lanthanum

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Related to Element 57: atomic number 57, Element 58, Element 59, Element 56, Element 79

lanthanum

(lăn`thənəm) [Gr.,=to lie hidden], metallic chemical element; symbol La; at. no. 57; at. wt. 138.90547; m.p. about 920°C;; b.p. about 3,460°C;; sp. gr. 6.19 at 25°C;; valence +3. Lanthanum is a soft, malleable, ductile, silver-white metal; at room temperature it has a hexagonal close-packed crystalline structure that is unstable at higher temperatures (see allotropyallotropy
[Gr.,=other form]. A chemical element is said to exhibit allotropy when it occurs in two or more forms in the same physical state; the forms are called allotropes.
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). Lanthanum is usually considered the first member of the lanthanide serieslanthanide series,
a series of metallic elements, included in the rare-earth metals, in Group 3 of the periodic table. Members of the series are often called lanthanides, although lanthanum (atomic number 57) is not always considered a member of the series.
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, a group of elements with similar physical and chemical properties. It is one of the rare-earth metalsrare-earth metals,
in chemistry, group of metals including those of the lanthanide series and actinide series and usually yttrium, sometimes scandium and thorium, and rarely zirconium. Promethium, which is not found in nature, is not usually considered a rare-earth metal.
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 of Group 3 of the periodic tableperiodic table,
chart of the elements arranged according to the periodic law discovered by Dmitri I. Mendeleev and revised by Henry G. J. Moseley. In the periodic table the elements are arranged in columns and rows according to increasing atomic number (see the table entitled
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. Lanthanum is a chemically active element. It oxidizes rapidly in air and reacts with water to form the hydroxide. It reacts readily with acids, with elemental boron, carbon, nitrogen, phosphorus, selenium, silicon, or sulfur, and with the halogens. The oxide and the boride are used in electronic vacuum tubes; the oxide is added to optical glass to increase its alkali resistance and refractive index. Its aluminate is a perovskite ceramic used as a superconductor substrate. Although lanthanum is not found uncombined in nature, it occurs in the rare-earth minerals monazitemonazite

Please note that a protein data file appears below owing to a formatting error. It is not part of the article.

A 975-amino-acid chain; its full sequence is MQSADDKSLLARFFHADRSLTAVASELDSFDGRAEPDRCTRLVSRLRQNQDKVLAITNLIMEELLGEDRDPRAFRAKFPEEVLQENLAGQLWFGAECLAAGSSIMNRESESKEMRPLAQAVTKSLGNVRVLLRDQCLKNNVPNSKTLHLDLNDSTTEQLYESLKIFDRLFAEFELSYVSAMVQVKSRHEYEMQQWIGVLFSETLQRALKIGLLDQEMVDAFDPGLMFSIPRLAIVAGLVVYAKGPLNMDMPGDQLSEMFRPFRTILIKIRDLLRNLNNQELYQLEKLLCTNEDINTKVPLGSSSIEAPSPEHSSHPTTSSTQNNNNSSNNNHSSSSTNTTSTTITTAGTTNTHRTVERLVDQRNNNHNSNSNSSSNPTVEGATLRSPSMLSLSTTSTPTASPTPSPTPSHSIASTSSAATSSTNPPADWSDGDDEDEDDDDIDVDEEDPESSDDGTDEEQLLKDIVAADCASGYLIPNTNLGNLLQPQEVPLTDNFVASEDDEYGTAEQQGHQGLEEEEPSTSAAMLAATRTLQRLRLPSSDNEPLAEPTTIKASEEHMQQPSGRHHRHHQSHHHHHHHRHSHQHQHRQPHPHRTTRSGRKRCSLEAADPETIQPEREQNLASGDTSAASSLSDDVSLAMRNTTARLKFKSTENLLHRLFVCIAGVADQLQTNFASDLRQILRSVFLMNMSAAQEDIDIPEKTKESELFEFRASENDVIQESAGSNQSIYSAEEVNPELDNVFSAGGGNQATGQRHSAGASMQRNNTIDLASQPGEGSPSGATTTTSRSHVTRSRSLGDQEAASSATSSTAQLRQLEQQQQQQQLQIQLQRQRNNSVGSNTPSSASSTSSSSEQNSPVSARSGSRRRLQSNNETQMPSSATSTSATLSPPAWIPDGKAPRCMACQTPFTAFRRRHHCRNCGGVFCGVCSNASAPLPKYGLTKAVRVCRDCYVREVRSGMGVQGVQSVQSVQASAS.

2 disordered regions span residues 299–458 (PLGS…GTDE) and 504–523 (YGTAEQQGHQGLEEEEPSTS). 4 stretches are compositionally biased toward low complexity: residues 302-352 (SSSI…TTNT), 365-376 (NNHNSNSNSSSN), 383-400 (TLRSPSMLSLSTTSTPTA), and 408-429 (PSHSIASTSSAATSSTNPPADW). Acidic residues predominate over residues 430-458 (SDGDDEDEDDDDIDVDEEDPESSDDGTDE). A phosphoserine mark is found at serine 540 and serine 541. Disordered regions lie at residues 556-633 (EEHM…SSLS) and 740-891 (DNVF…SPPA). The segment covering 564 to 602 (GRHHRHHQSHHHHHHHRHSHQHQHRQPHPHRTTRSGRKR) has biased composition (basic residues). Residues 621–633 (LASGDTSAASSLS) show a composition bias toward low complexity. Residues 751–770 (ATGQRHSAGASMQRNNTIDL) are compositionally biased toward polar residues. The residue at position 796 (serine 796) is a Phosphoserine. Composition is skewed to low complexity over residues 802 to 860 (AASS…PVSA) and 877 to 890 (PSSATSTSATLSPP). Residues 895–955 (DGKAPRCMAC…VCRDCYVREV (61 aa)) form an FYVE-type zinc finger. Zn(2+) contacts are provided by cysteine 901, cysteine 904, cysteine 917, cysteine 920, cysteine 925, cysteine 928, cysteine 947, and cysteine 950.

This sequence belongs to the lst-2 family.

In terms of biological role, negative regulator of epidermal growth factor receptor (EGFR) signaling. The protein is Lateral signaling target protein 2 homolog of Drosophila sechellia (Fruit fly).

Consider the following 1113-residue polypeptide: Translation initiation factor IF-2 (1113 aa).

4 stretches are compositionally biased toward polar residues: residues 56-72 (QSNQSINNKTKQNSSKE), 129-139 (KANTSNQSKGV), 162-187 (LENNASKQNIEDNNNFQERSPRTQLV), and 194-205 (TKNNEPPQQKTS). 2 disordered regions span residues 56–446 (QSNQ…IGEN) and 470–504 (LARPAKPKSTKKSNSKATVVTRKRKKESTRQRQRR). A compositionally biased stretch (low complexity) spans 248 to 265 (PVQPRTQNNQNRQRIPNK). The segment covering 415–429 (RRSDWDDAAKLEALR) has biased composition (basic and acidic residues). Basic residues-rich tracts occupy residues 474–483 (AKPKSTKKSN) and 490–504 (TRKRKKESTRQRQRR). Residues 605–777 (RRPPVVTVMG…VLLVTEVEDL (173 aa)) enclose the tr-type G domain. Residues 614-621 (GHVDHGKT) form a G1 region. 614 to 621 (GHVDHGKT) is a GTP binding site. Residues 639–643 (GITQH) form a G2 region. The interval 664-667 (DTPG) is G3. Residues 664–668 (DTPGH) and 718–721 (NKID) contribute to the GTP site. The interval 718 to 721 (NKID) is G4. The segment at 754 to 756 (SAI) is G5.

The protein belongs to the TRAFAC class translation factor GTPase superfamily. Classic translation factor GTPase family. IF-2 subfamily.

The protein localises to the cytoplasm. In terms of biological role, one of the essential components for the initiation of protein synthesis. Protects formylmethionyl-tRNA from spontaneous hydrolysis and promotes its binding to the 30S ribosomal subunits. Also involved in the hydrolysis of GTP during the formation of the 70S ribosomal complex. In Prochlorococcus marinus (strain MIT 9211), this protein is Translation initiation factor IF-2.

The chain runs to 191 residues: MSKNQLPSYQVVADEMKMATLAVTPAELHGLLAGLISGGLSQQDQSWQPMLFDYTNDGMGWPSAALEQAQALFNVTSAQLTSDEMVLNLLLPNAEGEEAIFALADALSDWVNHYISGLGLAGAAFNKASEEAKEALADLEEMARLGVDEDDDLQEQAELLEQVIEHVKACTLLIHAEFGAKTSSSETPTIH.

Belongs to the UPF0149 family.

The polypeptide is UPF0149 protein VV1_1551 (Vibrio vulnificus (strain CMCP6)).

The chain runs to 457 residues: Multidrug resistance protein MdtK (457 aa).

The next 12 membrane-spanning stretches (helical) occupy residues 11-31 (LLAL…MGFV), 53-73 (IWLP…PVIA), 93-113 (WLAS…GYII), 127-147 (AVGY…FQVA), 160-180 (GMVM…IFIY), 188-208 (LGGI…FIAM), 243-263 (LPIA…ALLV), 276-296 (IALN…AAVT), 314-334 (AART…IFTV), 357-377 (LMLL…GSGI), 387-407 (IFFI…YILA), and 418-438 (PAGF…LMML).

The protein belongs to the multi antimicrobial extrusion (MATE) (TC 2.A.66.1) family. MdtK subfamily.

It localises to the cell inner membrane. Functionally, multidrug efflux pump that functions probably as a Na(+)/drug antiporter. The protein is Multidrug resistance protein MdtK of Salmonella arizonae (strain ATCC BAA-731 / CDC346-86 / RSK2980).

, yellow to reddish-brown natural phosphate of the rare earths, mainly the cerium and lanthanum metals, usually with some thorium. Yttrium, calcium, iron, and silica are frequently present.
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 and bastnasite. Lanthanum may be prepared by reduction of lanthanum fluoride with calcium metal. Lanthanum is used in rechargeable nickel-metal hydride batteries. It may be used in making ductile cast ironiron,
metallic chemical element; symbol Fe [Lat. ferrum]; at. no. 26; at. wt. 55.845; m.p. about 1,535°C;; b.p. about 2,750°C;; sp. gr. 7.87 at 20°C;; valence +2, +3, +4, or +6. Iron is biologically significant.
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; alloyed with other metals, it is used in cigarette lighter flints. Natural lanthanum is a mixture of two stable isotopes. One radioactive byproduct of the fission of plutonium, thorium, or uranium is a mixture of radioactive isotopes of lanthanum; 17 radioactive isotopes are known. Lanthanum was discovered in the form lanthanium oxide, called lanthana, in 1839 by C. G. Mosander.

lanthanum

[′lan·thə·nəm]
(chemistry)
A chemical element, symbol La, atomic number 57, atomic weight 138.91; it is the second most abundant element in the rare-earth group.
(metallurgy)
A white, soft, malleable metal; tarnishes in moist air; a major component of misch metal.

lanthanum

a silvery-white ductile metallic element of the lanthanide series, occurring principally in bastnaesite and monazite: used in pyrophoric alloys, electronic devices, and in glass manufacture. Symbol: La; atomic no.: 57; atomic wt.: 138.9055; valency: 3; relative density: 6.145; melting pt.: 918?C; boiling pt.: 3464?C